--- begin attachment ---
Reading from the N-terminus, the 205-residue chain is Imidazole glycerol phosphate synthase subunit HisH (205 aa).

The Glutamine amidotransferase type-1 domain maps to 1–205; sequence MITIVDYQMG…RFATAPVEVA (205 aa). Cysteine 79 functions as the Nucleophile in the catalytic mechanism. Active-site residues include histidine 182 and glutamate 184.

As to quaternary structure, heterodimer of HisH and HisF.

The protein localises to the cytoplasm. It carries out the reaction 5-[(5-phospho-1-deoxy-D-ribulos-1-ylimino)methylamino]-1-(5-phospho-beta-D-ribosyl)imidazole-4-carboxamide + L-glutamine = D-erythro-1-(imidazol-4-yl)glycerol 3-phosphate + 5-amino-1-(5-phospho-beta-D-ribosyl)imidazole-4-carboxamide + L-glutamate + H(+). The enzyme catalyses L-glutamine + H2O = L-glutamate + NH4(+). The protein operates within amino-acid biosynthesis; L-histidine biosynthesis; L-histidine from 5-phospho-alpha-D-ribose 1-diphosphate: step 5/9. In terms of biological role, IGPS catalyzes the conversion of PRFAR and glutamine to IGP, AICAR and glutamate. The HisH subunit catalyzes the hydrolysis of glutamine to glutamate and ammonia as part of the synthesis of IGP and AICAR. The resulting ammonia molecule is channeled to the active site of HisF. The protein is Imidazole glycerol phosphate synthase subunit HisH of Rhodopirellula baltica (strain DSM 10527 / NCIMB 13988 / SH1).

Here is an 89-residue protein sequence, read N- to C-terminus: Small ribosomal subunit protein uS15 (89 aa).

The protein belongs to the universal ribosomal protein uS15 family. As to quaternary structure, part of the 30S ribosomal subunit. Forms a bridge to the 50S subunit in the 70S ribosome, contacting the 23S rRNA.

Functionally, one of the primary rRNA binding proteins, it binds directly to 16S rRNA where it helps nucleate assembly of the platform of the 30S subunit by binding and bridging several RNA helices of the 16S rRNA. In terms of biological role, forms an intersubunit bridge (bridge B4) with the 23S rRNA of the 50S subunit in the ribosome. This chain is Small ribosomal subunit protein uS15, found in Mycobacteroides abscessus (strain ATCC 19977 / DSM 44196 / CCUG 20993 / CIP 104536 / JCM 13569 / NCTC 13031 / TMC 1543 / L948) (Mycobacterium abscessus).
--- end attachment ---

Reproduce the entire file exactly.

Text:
Reading from the N-terminus, the 205-residue chain is Imidazole glycerol phosphate synthase subunit HisH (205 aa).

The Glutamine amidotransferase type-1 domain maps to 1–205; sequence MITIVDYQMG…RFATAPVEVA (205 aa). Cysteine 79 functions as the Nucleophile in the catalytic mechanism. Active-site residues include histidine 182 and glutamate 184.

As to quaternary structure, heterodimer of HisH and HisF.

The protein localises to the cytoplasm. It carries out the reaction 5-[(5-phospho-1-deoxy-D-ribulos-1-ylimino)methylamino]-1-(5-phospho-beta-D-ribosyl)imidazole-4-carboxamide + L-glutamine = D-erythro-1-(imidazol-4-yl)glycerol 3-phosphate + 5-amino-1-(5-phospho-beta-D-ribosyl)imidazole-4-carboxamide + L-glutamate + H(+). The enzyme catalyses L-glutamine + H2O = L-glutamate + NH4(+). The protein operates within amino-acid biosynthesis; L-histidine biosynthesis; L-histidine from 5-phospho-alpha-D-ribose 1-diphosphate: step 5/9. In terms of biological role, IGPS catalyzes the conversion of PRFAR and glutamine to IGP, AICAR and glutamate. The HisH subunit catalyzes the hydrolysis of glutamine to glutamate and ammonia as part of the synthesis of IGP and AICAR. The resulting ammonia molecule is channeled to the active site of HisF. The protein is Imidazole glycerol phosphate synthase subunit HisH of Rhodopirellula baltica (strain DSM 10527 / NCIMB 13988 / SH1).

Here is an 89-residue protein sequence, read N- to C-terminus: Small ribosomal subunit protein uS15 (89 aa).

The protein belongs to the universal ribosomal protein uS15 family. As to quaternary structure, part of the 30S ribosomal subunit. Forms a bridge to the 50S subunit in the 70S ribosome, contacting the 23S rRNA.

Functionally, one of the primary rRNA binding proteins, it binds directly to 16S rRNA where it helps nucleate assembly of the platform of the 30S subunit by binding and bridging several RNA helices of the 16S rRNA. In terms of biological role, forms an intersubunit bridge (bridge B4) with the 23S rRNA of the 50S subunit in the ribosome. This chain is Small ribosomal subunit protein uS15, found in Mycobacteroides abscessus (strain ATCC 19977 / DSM 44196 / CCUG 20993 / CIP 104536 / JCM 13569 / NCTC 13031 / TMC 1543 / L948) (Mycobacterium abscessus).